The murder of African-American, George Floyd by a white policeman (now proven) has re-ignited a long-simmering debate in the USA about the systemic and institutional features of racism. President Biden said: “…we can and must do more to reduce the likelihood that a tragedy like this will never happen again”. More broadly, issues of systemic discrimination, harassment and violence extend far beyond the borders of America and include attributes such as gender, sexual orientation and disability apart from race.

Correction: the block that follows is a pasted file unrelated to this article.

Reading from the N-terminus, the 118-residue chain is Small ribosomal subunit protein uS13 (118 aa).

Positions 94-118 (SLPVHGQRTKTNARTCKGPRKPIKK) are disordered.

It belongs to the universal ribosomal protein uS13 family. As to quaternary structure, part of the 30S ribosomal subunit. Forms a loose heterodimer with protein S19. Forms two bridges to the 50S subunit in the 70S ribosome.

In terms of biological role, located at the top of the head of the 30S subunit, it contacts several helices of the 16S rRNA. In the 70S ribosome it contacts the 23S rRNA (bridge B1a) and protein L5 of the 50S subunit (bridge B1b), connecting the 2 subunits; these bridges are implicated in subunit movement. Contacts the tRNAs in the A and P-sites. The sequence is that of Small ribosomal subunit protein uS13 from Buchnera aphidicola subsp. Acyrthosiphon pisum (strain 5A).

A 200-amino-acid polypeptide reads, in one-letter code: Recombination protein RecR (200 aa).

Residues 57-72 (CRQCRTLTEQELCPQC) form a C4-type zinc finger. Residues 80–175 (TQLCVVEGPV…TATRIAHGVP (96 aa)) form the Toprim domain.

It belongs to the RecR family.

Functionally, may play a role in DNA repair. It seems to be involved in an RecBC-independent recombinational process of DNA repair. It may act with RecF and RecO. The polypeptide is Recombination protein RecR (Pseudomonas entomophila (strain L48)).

A UK government report which concluded that the system “…is not rigged” against people of colour has been furiously denounced as a whitewash by ethnic minorities in that country as well as a UN group of experts. In reality, there are no pat answers or simplistic solutions to dealing with institutional and systemic hazards and barriers faced by diverse groups. But governments and organisations must grasp the nettle.
In Australia, the government, in not accepting the recommendation of the AHRC to make employers pro-actively responsible for reducing workplace harassment has ignored the core element to systemically transform a functionally ineffective legal regime. We must do better.